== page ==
Tuesday, November 28, 2006

Applied Mathematics

A good article in about the perils of mass-screenings (for security, disease, etc.) appears in Slate today. It points out the proverbial sharpness of the other edge of the Sword of Inference (please don't strain yourself going after that metaphor. It's not worth it). There are perils trying to make discrete inferences based on larger trends and there are perils trying to apply a trend as a discrete principle to large sets of data.

I took one applied math course in college, and in it I learned a bunch of things I have never since applied to anything, anywhere, ever. I really liked the professor, though; his name was Dr. Elderkin and he had these enormous hands that he would flap open and closed while he was lecturing, creating gale force winds that blew chalk dust around the room. Mrs. T.G. recently pointed out that I do this myself sometimes, so apparently the habit had quite an effect on me.

One of the useful things I learned from Dr. Elderkin is why screening for, e.g., diseases across populations is counter-productive and makes for bad social policy. Here's an example of the painfully stretched metaphor I tried to construct above.
  • Say the test for HIV antibodies in the blood test correctly identifies the presence of the antibodies 99% of the time, and 99% of the time it will correctly tell an uninfected person that he or she is not infected. Let's further guess that one million people in the US are infected with HIV (I'm making all these numbers up, but they're reasonably close to the actual numbers).
  • We test all adults--say, 100 million people, for HIV, and again we'll estimate that 1 million people are actually HIV positive.
  • The test is 99% effective, so (.99 * 1,000,000 = ) 990,000 HIV positive people learn that they are HIV positive. But it also gives a false positive 1% of the time, so of the remaining population, (.01 * 99,000,000 = ) 990,000 are given false positive diagnoses. That's 1,980,000 positive results, half of which are wrong.
  • Your HIV test, which is quite accurate for the individual, turns out to be only 50% accurate across an entire population.
In actuality, the HIV test is only something like 96% accurate, so the results aren't even going to be as accurate as my example. Moral of the story? Applied math: not generally applicable.

Next: inference vis à vis implication!


Sam said...

OK, so I know that's actually some very simple math, but still, that sort of blows my mind.

Lingual Mania(h) said...

so in one of my other lives, I get a masters in public health in which math like this is essential and I go out and save the world by intelligently chanelling charitable contributions from multiple sources, as I have most likely explained to you in the past. The point being, the only thing holding me back from this life is math like this. Shoot.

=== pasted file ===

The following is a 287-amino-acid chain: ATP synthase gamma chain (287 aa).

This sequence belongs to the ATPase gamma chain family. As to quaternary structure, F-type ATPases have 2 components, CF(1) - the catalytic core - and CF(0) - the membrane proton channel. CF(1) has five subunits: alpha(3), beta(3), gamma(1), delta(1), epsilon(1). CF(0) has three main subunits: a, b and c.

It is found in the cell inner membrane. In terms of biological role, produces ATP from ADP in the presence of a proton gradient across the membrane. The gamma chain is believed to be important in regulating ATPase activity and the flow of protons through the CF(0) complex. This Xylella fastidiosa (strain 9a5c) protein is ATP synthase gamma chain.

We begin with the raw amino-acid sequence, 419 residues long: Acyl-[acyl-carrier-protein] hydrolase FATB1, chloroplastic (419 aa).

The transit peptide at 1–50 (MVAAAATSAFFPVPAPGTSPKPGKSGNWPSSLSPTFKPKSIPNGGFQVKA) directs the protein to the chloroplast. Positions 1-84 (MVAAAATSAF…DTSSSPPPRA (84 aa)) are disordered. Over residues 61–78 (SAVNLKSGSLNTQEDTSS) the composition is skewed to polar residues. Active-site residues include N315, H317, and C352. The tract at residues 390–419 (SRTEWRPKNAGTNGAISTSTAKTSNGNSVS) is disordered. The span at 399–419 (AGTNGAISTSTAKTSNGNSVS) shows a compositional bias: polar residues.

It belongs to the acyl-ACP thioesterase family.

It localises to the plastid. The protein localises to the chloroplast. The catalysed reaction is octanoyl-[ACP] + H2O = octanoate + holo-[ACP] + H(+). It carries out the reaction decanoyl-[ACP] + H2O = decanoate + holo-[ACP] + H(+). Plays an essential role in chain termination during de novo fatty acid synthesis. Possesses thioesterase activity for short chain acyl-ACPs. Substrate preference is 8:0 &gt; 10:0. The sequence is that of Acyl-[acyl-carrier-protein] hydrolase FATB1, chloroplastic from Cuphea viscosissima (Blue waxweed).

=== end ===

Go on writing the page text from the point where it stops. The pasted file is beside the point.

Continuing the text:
The Tetrast said...

Your HIV test, which is quite accurate for the individual, turns out to be only 50% accurate across an entire population.

That seems wrong. Sometimes probability problems work out counterintuitively, but in this case it seems to me that either--

A: 1% among the test's positives are false, with one false positive for 99 true positives, and therefore, if 1% of a population actually have HIV, then there'll be 10,000 false positives for every 990,000 true positives -- and
* testing positive will be reliable for 99% of all positives, and
* an individual's testing positive means a 99% chance of actually having HIV


B: 1% among the test's total results are false positives, which means, in a test population of 100mn in which 1mn actually have HIV,
* 990,000 positives true for the right reasons,
* 10,000 positives true even though the test would have given a false positive to those without HIV,
* 1,000,000 false positives.
(You didn't mention false negatives, so I'll leave them out of the hypothetical scenario).
And in this scenario
* the test will be true for only 50% of all 2mn positives, and
* an individual's testing positive means a merely 50% chance of his/her actually having HIV.

Periapse said...

I believe tetrast's second scenario is more accurate. To get just a bit formal here, the accuracy of tests are usually expressed in terms of two conditional probabilities (here I use the numbers from the original post):

False positive p(TP | NHIV) = 0.01 (The probability of testing positive given no actual HIV seroconversion).

False negative p(TN | HIV) = 0.01
(probability of testing negative given HIV)

Additionally we have p(HIV) = 0.01
(populationwide probability of having HIV), and we also have p(TP)= 0.0198 (the probability that a test from the population will be positive).

What we're interested in is p(NHIV|TP), the probability of *not* having HIV even though you have a positive test result. Applying Bayes theorem gives:

p(NHIV|TP) = p(TP|NHIV)*p(NHIV)/p(TP) = (0.01)*(1-0.01)/(0.0198) = 0.50

Thus a positive test result only means a 50% chance of actually having HIV antibodies. The test is *not* accurate on either an individual or population-wide scale.